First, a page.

After the Boston Red Sox ripped through all of Major League Baseball to win the 2018 World Series, the front office doled out quite a bit of money. A large chunk went to Chris Sale, the team's ace who went 12-4 with a 2.11 ERA and earned the last out to secure the championship. Boston gave Sale a fully guaranteed five-year, $145 million extension that kicked in before the 2020 season. At the time it was seen as the cost of doing business. The Red Sox traded several top prospects for Sale in a classic Dave Dombrowski all-in move and he delivered, thus he was rewarded.
Four years later, the decision looks worse than anyone could've possibly imagined.
The entire Red Sox franchise came crashing back down to Earth in 2019, including Sale. He posted a 6-11 record with a 4.40 ERA. It was a down year, which happens. If Boston hadn't forked over all that cash before the year, they could've re-evaluated Sale's future with the franchise because he would have hit free agency after the year. Instead, for better or worse, they were stuck with him for another five seasons. And it has been for worse. Not because Sale has lost his stuff, but because he can't get on the field.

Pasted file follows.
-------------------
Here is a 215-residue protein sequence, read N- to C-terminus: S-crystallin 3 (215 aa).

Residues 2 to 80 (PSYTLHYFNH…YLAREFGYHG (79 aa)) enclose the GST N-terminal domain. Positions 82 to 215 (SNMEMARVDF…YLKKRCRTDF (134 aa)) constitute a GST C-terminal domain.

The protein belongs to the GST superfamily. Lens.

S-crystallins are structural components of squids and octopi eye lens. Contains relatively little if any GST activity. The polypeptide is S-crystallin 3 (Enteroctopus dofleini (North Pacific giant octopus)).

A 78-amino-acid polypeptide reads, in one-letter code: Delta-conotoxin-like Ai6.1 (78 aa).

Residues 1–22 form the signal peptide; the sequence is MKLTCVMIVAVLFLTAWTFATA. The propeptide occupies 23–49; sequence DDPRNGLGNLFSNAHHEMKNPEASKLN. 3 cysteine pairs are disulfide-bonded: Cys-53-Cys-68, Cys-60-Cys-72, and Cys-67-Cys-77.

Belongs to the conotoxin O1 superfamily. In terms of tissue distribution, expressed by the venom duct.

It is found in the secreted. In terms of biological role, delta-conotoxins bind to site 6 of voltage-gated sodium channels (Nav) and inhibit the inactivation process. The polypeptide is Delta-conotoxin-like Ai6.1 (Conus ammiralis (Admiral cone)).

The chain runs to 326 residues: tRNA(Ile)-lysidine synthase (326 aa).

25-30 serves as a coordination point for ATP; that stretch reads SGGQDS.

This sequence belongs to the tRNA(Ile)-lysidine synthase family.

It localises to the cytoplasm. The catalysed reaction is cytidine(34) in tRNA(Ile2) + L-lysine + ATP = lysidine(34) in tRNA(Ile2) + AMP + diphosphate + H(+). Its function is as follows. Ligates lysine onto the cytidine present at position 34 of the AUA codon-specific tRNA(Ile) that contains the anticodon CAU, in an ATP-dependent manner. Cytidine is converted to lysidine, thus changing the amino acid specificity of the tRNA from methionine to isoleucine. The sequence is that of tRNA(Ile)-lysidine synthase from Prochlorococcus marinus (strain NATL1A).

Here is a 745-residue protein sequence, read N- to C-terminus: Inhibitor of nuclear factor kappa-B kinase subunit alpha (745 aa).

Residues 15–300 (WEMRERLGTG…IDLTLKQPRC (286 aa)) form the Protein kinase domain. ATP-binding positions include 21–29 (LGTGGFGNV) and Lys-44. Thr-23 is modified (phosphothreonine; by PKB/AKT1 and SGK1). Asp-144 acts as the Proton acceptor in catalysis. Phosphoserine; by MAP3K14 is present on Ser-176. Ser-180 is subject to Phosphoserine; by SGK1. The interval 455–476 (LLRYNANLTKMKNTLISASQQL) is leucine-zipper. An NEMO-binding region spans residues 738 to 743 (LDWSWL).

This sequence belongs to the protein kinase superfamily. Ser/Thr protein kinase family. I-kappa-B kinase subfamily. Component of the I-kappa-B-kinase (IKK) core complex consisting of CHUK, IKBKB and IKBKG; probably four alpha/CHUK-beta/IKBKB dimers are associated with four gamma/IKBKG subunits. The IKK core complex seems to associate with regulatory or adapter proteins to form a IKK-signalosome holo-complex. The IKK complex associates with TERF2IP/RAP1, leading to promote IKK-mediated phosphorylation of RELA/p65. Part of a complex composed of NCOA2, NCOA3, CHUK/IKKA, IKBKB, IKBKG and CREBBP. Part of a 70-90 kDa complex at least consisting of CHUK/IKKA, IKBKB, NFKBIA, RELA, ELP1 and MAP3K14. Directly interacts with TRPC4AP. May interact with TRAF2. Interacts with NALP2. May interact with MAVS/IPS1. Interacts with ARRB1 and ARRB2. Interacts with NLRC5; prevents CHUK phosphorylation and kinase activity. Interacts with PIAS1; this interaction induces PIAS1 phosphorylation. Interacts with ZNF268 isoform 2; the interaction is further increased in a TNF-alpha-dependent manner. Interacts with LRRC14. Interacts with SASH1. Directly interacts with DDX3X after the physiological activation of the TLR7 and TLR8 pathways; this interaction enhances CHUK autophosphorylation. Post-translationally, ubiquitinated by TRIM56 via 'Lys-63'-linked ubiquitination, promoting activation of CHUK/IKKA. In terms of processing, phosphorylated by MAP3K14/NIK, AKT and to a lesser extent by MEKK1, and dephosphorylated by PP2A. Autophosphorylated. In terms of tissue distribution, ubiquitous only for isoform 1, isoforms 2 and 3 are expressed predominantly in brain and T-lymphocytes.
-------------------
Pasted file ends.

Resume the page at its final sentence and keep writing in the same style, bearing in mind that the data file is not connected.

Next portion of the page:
Since Sale's new contract began in 2020, he's pitched a whopping 47.4 innings. Total. He didn't get on the field in 2020 while recovering from Tommy John surgery. It took him until August 2021 to return. He was decent in the last month and a half of the year, going 5-1, but struggled in the postseason by allowing 10 runs in three starts.
A reasonable person would get that it's tough to leap from Tommy John rehab to elite pitching right away, so expectations were high for 2022. But it took all of two months for things to start going sideways. Sale fractured his rib in February while pitching batting practice that kept him out for a whopping five months. He made his first start of the year on July 12 and struggled in a three-inning outing before taking the mound again on July 17 and managed to earn all of two outs before taking a liner to the finger and exiting the game immediately. He underwent surgery soon after and there was hope he'd be able to return at some point this season.
Today came the kicker. Out of nowhere, the Red Sox announced Sale underwent season-ending surgery on his wrist. How did he hurt his wrist, you ask? He had a bike accident.
Sale is really taking the idea of "snake-bitten" to a whole new level here. An absurd sequence of events dating back to 2020.
Sale will receive $30 million this year for less than five innings of work. The Sox are on the hook for $75 million over the next three years. It is, in many ways, the absolute worst-case scenario. If Sale was pitching and was bad, that's one thing. But he hasn't even managed to put together more than two months' worth of work in three years. It's hard to see this working out well for Boston and Sale's contract has rocketed up the power rankings as far as worst MLB contracts go.